“Bold fusion?” – “Know-llage? It’s like a collage of knowledge, get it?” – “How about Design Lab? Or does that just sound like a computer program…”
No, you haven’t walked into a brand-generating session of The Apprentice, rather a name-generating session for our next Imperial Fringe event, focusing on the collaborations between art and science. And we were stuck. As with most forms of public engagement a good title is key. It has to intrigue and engage your audience to attend, whilst being absolutely clear about what it is. Somehow ‘Bold Fusion’ was sounding more like a cooking show than the art-science mixture that we had in mind.
The Imperial Fringe is a legacy of the Imperial Festival, first held in May 2012. This annual public engagement event showcases everything from Imperial’s dance, art and music, to the complex research being undertaken and it’s applications. It is a chance to celebrate Imperial’s achievements and share exciting new projects. The first festival was a resounding success, highlighting a demand for more public engagement in the same vein, and thus the Fringe was born! Each event is centred around a theme that brings together different strands of Imperial’s research and displays it in an interactive evening of surprising demonstrations. Harriet Martin, Events Officer at the helm, described her most surreal Fringe moment; when a very realistic looking Christmas dinner made entirely from cake started the evening as a decorative centrepiece linked to research on obesity and the carbon footprint of festive feasting, that no one dared touch, began disappearing so quickly that they had to guard the ‘turkey’ until a ceremonial slicing at the end of the evening.
Having a theme is an important part of each event, not just because it helps to generate a good title, but also because it draws lots of different researchers together who have a fundamental common ground. Some departments that have gone on to work together on major projects didn’t even know the other existed before the first Imperial Festival! The next Fringe on ‘Fluid Thinking’ draws in research ranging from how foam is used to extract minerals, to what fish teeth can tell us about climate change, to comets and the role of ice in space. This is what I have learnt most since joining the Imperial Fringe team, that the key to a successful event is diversity. More than just a diversity of topics, you also need diversity in the style of demonstration and what each contributes to the overall event.
Sticking with Fluid Thinking as our example, this means that amongst the more traditional table-top activities we have more artistic demonstrations such as a vascular installation of blood vessels knitted by people on the night. This artistic approach is no less beneficial scientifically, as whilst people are knitting they can chat to the demonstrators about the role of blood as a transport system, or what diseases could affect blood vessels. The playful element adds a different level of engagement to the event. Similarly we will be running tours of Imperial’s wind tunnel, allowing for a more immersive experience into real labs and their equipment. Having to sign up and wait for your slot also generates excitement and anticipation that will permeate the event. In a similar way, a ‘pop-up’ performance halfway through is a fantastic way to temporarily gather a large crowd and create a real buzz, much like with street performers. It focuses everyone’s attention, and attracts people who might just be passing through to then stay and explore afterwards. This flexible model of the Fringe is it’s greatest strength.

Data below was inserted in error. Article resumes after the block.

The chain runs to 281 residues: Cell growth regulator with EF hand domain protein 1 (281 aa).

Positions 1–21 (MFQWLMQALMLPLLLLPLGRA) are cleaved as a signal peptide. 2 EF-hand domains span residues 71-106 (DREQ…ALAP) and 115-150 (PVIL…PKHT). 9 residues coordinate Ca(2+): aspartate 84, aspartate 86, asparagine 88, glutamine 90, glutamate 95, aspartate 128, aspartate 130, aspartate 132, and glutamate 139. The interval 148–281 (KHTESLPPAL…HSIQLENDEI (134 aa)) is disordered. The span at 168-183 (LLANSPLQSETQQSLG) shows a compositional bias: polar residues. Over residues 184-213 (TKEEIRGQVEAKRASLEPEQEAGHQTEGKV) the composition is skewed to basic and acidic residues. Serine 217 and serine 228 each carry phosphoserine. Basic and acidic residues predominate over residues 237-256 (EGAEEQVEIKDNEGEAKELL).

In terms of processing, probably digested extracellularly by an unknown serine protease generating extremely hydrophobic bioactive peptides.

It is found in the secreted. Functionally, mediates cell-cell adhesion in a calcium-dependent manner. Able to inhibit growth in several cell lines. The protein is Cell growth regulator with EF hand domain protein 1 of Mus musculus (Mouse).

Definitely the most interesting part of my role is meeting different researchers and deciding together how their work could best be presented. Most recently I was working with the co-founder of Imperial’s Constructionarium, an annual week where engineering students build real structures such as small bridges and oil rigs on a special site, to encourage them to think practically as well as theoretically. Her enthusiasm for the project was infectious and we dreamed up so many ideas that it was difficult picking just one to focus on for the evening. Pitching it at the right level is also important. Events like this provide a platform not only for public engagement, but also for researchers to develop their own communication skills and try out new things.
Of course the best parts are the nights themselves! I am always so impressed and genuinely interested in the displays that unfold and with each event you learn something new about what did and didn’t work. Events and shows are such an important part of science communication because it’s the human contact that generates the true engagement.
So, on to the next one! We settled on ‘Arts Experiment 2.0’ in the end.Matilda Hay is currently studying for an MSc in Science Media Production at Imperial College London.